wakunagadev, Author at Wakunaga of America

Which Bacterial Strains to Look for in a Probiotic

In this blog post, we will get into some of the most beneficial strains for a healthy gastrointestinal tract and more. In addition, we’ll go over a few bacterial strains that can help to alleviate some of our most common health concerns. Let’s jump right in!

Quick Probiotics Refresher

First of all, let’s review something that’s important yet often misunderstood. Probiotic bacteria are classified as Genus – Species – Strain. So if you’re looking at a probiotic label that lists Lactobacillus gasseri KS-13, lactobacillus is the genus, gasseri is the species, and the number after it is the strain code. Knowing the species helps to more closely identify the species characteristics of the bacteria genus. And the strain code provides even more detail on exactly which specific bacteria is in the supplement.

When looking for a probiotic, it helps to find one that contains human bacterial strains. Human strain probiotics don’t actually contain human byproducts or ingredients. They are simply strains of beneficial bacteria that have been found to live in the human digestive tract. This means that they are already adapted to thrive in the gut.

In this same vein, something else you should keep in mind when looking for a probiotic is whether or not its species and strains have been clinically researched—and more importantly, if they have been clinically researched together. Many probiotics claim to be clinically studied, but oftentimes they are referring to clinical studies that have been carried out for each species separately. The best case scenario would be if the probiotic’s combined species have been researched together as they appear in the supplement. This adds to the studies’ validity and ultimately, the supplement’s efficacy.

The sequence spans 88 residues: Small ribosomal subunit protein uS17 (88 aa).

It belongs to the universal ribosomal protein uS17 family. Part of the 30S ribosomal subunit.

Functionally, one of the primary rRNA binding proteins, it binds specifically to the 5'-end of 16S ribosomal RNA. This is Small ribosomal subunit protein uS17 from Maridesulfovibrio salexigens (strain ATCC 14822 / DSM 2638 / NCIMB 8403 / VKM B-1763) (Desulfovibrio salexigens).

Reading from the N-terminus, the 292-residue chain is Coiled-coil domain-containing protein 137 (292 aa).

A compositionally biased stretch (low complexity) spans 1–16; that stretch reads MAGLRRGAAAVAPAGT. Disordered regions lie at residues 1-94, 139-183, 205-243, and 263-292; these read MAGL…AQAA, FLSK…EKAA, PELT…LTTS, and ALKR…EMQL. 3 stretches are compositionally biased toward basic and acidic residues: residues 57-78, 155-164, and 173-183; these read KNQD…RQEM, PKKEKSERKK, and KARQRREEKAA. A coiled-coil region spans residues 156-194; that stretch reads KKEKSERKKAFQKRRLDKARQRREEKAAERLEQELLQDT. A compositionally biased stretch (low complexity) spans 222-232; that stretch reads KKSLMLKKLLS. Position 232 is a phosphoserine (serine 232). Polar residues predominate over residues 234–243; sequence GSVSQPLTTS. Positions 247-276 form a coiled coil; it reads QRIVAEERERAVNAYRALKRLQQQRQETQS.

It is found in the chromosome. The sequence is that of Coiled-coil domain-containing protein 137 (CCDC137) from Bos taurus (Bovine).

Why Strains Are Important

There are many kinds of probiotic bacteria, and each has unique functions within the body. It’s important to know what these different strains do, so that when you buy a probiotic you’re buying one that has the specific strains that will be most helpful to your health needs.

Bifidobacterium bifidum: This specific strain can help reduce allergy symptoms like itchy skin, sinus congestion, headaches, and even diarrhea. It does this by discouraging the production of histamine, a chemical that is released in the body to trigger allergic reactions during times of stress or allergy.1